You don’t have to choose, but you do need a partner who can help you make it happen.
A well-functioning supply chain is not only effective, but also efficient. In this article, we explain the differences between efficiency and effectiveness, how your picking process can affect this, and why flexibility is a must in your WMS.
Efficiency generally refers to the extent to which a process uses resources in the best way possible to ensure the fast, smooth running of systems. An efficient supply chain makes the best use of its resources — financial, human, technological or physical. By doing so minimises costs for materials and packaging and reduces time wastage.
Effectiveness, on the other hand, refers to the extent to which a process produces the kinds of results sought. In comparison, an effective supply chain is one that meets or exceeds the demands placed on it by its key stakeholders – whether these are customers, partners, suppliers or vendors.
It is possible for a supply chain to be one but not the other!
There are some key features of each that differentiate them from one another. For example, if you have an efficient supply chain, your processes may move very quickly, and you may deliver final products to customers in excellent time, but this does not necessarily mean that the product they receive will meet their specifications.
In this case, your supply chain is efficient because the turnaround time for delivery to customers is quick, but it is ineffective because the product that is delivered is of poor quality, and as such does not meet the demands of your customer.
From another perspective, your supply chain can be effective if it provides a quality service or product to your customer which adequately meets their demands. That is, the product or service you deliver is of the quality and standard they expect.
In this case, it would be considered inefficient if that same product took an excessive amount of time to be delivered to the customer.
To summarise, maintaining an efficient supply chain is largely about considering the best practices for internal processes, whereas an effective one requires considering external factors in order to meet external demands.
In order to improve effectiveness, business owners need to be in constant communication with external stakeholders to improve the standard of the products and services they deliver.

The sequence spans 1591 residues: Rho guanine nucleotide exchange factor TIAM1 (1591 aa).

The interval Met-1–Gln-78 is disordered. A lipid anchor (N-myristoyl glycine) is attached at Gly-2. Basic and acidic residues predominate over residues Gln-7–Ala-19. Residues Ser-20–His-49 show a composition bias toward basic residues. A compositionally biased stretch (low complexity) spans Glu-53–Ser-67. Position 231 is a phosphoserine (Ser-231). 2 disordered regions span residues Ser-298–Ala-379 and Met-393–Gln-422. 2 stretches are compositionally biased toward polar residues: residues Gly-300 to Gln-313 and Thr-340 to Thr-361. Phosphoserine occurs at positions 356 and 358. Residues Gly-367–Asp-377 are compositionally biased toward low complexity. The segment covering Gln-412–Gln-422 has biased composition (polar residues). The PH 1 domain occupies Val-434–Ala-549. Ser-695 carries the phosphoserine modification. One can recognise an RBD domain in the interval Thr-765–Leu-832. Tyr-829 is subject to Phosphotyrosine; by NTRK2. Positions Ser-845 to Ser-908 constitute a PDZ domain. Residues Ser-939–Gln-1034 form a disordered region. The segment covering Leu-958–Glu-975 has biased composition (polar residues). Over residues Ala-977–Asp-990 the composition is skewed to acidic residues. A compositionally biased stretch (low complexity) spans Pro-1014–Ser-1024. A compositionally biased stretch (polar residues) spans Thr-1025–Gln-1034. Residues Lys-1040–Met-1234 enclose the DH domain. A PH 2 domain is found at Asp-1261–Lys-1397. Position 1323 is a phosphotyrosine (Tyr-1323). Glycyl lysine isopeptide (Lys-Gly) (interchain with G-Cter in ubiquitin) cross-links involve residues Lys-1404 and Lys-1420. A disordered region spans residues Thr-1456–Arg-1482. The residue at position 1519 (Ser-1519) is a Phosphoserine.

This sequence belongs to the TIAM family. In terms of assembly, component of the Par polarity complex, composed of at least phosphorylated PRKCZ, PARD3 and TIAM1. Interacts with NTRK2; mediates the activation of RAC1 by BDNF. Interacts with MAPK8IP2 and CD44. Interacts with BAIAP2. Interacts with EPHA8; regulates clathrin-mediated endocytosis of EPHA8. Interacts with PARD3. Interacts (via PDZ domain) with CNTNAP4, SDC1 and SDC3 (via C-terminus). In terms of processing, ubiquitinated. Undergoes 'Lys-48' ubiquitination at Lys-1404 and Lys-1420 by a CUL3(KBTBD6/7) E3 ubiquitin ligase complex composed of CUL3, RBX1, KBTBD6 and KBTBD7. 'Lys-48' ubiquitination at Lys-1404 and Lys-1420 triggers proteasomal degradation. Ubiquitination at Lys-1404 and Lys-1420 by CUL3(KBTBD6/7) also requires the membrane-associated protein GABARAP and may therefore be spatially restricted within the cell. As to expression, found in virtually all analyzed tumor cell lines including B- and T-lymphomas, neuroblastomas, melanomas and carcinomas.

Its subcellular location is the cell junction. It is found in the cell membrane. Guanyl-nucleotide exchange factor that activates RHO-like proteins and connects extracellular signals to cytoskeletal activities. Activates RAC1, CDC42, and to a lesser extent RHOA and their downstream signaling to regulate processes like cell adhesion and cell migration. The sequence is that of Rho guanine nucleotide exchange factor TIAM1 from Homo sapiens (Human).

In order to improve supply chain efficiency, business owners must thoroughly check internal processes to make sure that resources, time and money are being used to streamline processes and reduce wastage and error.
Today we will turn an eye to outbound processes, picking, and in our next blog, specifically wave picking.
Outbound logistics is the process of storing, transporting and distributing goods to customers. The outbound logistics process starts with a customer sales order, moves on to warehouse packing and ends with product delivery.
Order picking is the process of finding and extracting products from a warehouse to fulfill customer orders. Since the order picking process involves significant cost and can affect customer satisfaction levels, there has been an increasing number of improvements proposed to help companies with this supply chain issue.
Order processing is the process or work-flow associated with the picking, packing and delivery of the packed items to a shipping carrier and is a key element of order fulfillment at distribution centers. There are wide variances in the level of automation associated with the "pick-pack-and-ship" process, ranging from completely manual and paper-driven to highly automated and completely mechanised; the computer systems overseeing this process is your Warehouse Management Systems, and a good one ensures the flexibility to keep you efficient as well as effective!
The order picking operation is one of a logistic warehouse's processes. It consists in taking and collecting articles in a specified quantity before shipment to satisfy customers' orders. It is a basic warehousing process and has an important influence on supply chain's productivity, making order picking one of the most controlled logistic processes.